An interview with a Harvard professor in the early 2000s left a lasting mark on Rob. In it, the professor was asked “What do you think is the fundamental element that drives us as humans to learn?” To this, the professor responded, “the joy of discovery.” This was a message that Rob immediately connected with, and he has carried it as a banner of sorts ever since. Early in his life, he bounced between different interests that sparked that joy of discovery. He went to nursing school for 2.5 years before he and his girlfriend decided to pack up some backpacks and began camping for prolonged periods. They enjoyed it so much that they eventually followed the Mississippi from St. Louis to New Orleans, followed the coast to Key West, hitchhiking local roads and never sleeping indoors. Rob has worked as a bellhop, a rough framer, and a pastry chef, and eventually got a degree in computer science which started his career in high tech where he works to bring breaking-edge technology and people together.
Rob’s Journey with SCI
When Rob’s SCI occurred, his goals were very short-term. First, all his focus was on surviving his 3 weeks in ICU. After that, in rehab, he worked to get well enough to be off a ventilator. Then he aimed to be strong enough to feed himself. The earliest work he did in recovery-focused so much on the present, and renewed his use of “mindfulness,” a mental state achieved by focusing one’s awareness on the present moment. He learned how to acknowledge his feelings regarding his injury, accept them, and move on to things he could effectively change.
Rob sought to be the best version of himself that he could be and worked to dwell less on the life he had before SCI. Many doors were closed for him; he couldn’t ride a motorcycle anymore, or walk his daughter down the aisle, but he found new doors that still brought him a feeling of accomplishment and purpose. He found that he could volunteer for SCI studies that would go on to help others with their own recovery journeys.
Through his volunteer work, Rob discovered a community of passionate, intelligent people. Everyone was interested in helping him, and people like him, and that community of extraordinary positivity made him feel valued when it seemed that everything else worked to make him feel forsaken. In this community, he was able to feel the spark of discovery that had driven him his whole life. He signed up for every study he was qualified for, and after his first year of rehab was able to complete his morning routine on his own, and began to drive an adapted vehicle.
Why does Rob Want to be an Ambassador?
In December of 2021, Rob was diagnosed with throat cancer. Through aggressive treatment, Rob was able to finish his chemo/radiation, putting the cancer into remission. Near the end of treatment, he suffered a cardiac arrest and was put into a 2-day coma and 10-day ICU stay. His journey left him feeling as if he had to discover his purpose once more. He decided that with all his experiences, that perhaps he would have something to offer in the role of a mentor. He enrolled as a mentor in the Boston chapter of the United Spinal Association and regularly uses Model System literature to keep up on the newest information. Through the MS newsletter, he learned about the Ambassador Program and felt that the work done aligned with the work he hoped to do. He values how easily consumable the MSKTC resources are and how useful they will be to those starting their own journeys with SCI.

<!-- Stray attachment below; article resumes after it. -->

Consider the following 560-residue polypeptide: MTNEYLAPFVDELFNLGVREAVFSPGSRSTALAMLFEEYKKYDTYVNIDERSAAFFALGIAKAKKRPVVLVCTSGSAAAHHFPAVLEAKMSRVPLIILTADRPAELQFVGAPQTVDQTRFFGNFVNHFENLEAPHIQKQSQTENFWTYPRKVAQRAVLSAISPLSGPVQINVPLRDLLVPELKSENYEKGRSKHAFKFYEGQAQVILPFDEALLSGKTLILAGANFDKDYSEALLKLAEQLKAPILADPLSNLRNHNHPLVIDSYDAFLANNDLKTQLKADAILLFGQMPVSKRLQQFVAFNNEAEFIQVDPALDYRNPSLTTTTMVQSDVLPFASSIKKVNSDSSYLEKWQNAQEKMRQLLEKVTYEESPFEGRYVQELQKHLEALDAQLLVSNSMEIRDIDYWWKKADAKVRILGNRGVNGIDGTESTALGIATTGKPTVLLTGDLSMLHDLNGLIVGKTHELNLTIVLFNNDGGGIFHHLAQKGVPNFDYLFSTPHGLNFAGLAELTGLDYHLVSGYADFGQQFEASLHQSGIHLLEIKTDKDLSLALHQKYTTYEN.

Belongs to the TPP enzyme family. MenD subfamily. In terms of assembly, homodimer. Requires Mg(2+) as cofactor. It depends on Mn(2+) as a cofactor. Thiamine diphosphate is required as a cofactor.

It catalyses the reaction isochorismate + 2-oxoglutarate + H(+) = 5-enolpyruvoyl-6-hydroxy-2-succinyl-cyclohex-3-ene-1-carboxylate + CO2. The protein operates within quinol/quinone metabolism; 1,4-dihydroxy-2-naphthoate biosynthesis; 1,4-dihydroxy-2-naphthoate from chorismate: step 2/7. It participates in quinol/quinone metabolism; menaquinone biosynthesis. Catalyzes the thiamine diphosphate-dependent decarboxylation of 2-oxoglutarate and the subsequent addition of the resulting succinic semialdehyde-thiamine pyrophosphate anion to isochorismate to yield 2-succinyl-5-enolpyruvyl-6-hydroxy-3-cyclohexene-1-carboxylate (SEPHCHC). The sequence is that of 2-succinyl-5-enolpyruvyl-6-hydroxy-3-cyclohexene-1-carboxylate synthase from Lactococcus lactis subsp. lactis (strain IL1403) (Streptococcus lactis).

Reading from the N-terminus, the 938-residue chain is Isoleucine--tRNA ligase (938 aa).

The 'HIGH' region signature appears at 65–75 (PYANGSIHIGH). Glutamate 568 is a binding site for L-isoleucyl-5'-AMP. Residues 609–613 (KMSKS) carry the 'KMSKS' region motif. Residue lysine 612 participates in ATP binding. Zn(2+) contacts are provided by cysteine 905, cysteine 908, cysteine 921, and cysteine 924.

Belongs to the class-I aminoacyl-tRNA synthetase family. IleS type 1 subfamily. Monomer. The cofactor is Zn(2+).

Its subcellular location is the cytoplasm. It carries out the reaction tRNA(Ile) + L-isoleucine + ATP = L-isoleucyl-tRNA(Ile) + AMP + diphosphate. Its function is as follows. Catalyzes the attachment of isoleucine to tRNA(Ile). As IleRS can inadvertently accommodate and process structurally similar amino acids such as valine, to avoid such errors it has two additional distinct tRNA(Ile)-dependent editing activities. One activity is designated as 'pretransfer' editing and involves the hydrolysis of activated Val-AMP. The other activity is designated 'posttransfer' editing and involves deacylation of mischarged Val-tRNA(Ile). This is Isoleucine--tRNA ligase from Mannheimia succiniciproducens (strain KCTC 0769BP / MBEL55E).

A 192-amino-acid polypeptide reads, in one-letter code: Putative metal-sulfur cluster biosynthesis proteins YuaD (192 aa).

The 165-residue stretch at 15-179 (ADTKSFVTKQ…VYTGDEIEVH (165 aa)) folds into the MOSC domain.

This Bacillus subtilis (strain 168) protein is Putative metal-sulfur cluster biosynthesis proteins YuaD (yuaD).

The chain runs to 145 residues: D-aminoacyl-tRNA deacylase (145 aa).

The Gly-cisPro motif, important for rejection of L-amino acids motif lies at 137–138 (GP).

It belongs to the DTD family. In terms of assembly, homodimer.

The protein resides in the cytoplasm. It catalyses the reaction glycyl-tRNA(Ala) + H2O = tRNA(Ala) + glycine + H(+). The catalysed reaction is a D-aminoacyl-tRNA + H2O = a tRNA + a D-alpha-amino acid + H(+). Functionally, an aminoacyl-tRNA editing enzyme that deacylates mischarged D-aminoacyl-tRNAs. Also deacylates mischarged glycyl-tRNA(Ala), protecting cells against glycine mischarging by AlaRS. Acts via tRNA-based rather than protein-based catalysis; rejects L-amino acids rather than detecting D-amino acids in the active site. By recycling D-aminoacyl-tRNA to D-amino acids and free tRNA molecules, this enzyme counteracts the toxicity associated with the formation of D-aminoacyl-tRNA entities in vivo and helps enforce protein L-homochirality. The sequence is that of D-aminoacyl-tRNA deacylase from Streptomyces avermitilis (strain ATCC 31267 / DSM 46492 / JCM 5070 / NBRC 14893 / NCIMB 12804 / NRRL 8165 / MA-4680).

What does Rob think of the quality/usefulness of MSKTC resources?
MSKTC resources are superlative. They are the opposite of anecdotal. MSKTC resources are derived from peer-reviewed journals, but these are sources that ordinary people struggle to understand or even access. What MSKTC does is take those esteemed journals and translate them in a method that adheres to the myriad of different ways people learn and absorb new information. Rob hasn’t seen what MSKTC produces anywhere else. MSKTC is fulfilling a need in the community that has gone unanswered for far too long.
What has Rob Done as an Ambassador?
Rob has come up with an approach that emphasizes his credibility as an MSKTC Ambassador by being familiar with the MSKTC mission and content, which emphasizes outreach to SCI individuals. This emphasizes outreach to caregiving organizations not so familiar with the specifics of SCI issues and concerns. He has joined multiple SCI social media groups and looks for opportunities to share MSKTC content with individuals asking about specific issues. By doing so he helps the SCI individual immediately and informs the group at large about MSKTC content, and encourages anyone to reach out to him with any questions.